How My Dog Helped Me Understand My OCD

OCD is a hugely misunderstood mental condition.

Many people who can wrap their heads around anxiety disorders and clinical depression can’t do the same for OCD.

In part, this is because there’s so much misinformation about the condition, compounded with a great deal of misrepresentation in popular media.

Another reason is that OCD shows up in so many ways, and explaining “OCD logic” is difficult. Even people who have been diagnosed with OCD struggle to understand it.

This misunderstanding can be a problem.

Many people with OCD don’t quite realize what’s happening to them. This means that it can be more difficult for them to seek help. It can also be scary, as you don’t quite understand your thoughts or behavior. Also, many people with OCD are misdiagnosed, which means they might not get the treatment they need.

Personally, I’ve found that understanding my OCD has been the key to dealing with it.

OCD is made up of two parts:

  • obsessions, which are intrusive, unwanted, persistent thoughts
  • compulsions, which are actions you perform to “relieve” those thoughts

Sometimes, the compulsion is logical.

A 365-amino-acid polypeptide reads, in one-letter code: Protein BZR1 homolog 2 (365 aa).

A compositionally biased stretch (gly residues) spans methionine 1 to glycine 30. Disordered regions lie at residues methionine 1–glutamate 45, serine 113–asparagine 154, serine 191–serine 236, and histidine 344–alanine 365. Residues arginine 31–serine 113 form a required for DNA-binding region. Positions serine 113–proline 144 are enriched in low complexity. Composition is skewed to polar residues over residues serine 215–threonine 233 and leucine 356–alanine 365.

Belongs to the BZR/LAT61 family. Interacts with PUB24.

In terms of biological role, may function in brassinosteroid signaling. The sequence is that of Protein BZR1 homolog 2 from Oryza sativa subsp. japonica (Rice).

For example, the obsession might be the persistent thought that you’ll accidentally leave the house unlocked, and your compulsion might be to check the locks 10 times.

For some of us, the compulsions are meant to get rid of the thought. For others, it’s meant to reduce the chances of your fear actually occurring.

For those of us who think our obsessive thoughts will manifest our fears, it’s both.

In other situations, the compulsion seems totally unrelated.

I used to have intrusive thoughts that all my loved ones would suddenly all die. I had a compulsion where I’d wring my hands. Although these seem totally unrelated, it’s what made sense to some part of me at the time.

In that way, a compulsion is a lot like scratching an itch.

Even though you know scratching won’t make the rash go away, you want that temporary relief. There’s a part of you that believes your compulsion will “neutralize” or soothe the threat.

And sometimes, scratching makes a rash worse: it opens your skin, leading to further inflammation and redness.

In the same way, engaging in those compulsions doesn’t help your mental health. But at the time, it feels necessary.

When my dog itches, I don’t feel it — I only hear and see the scratching. And in the same way, people never see the obsessive thoughts that plague me daily. They see only the compulsions.

It’s easy for me to yell at my dog to stop scratching, but it doesn’t help. It’s also easy for people without OCD to advise those with germophobia to just stop cleaning things excessively, but that doesn’t help.

While it sounds simple in theory, it’s as hard as trying not to scratch after you’ve rolled through poison ivy.

And that’s why OCD is so misunderstood: Other people see only the tip of the iceberg.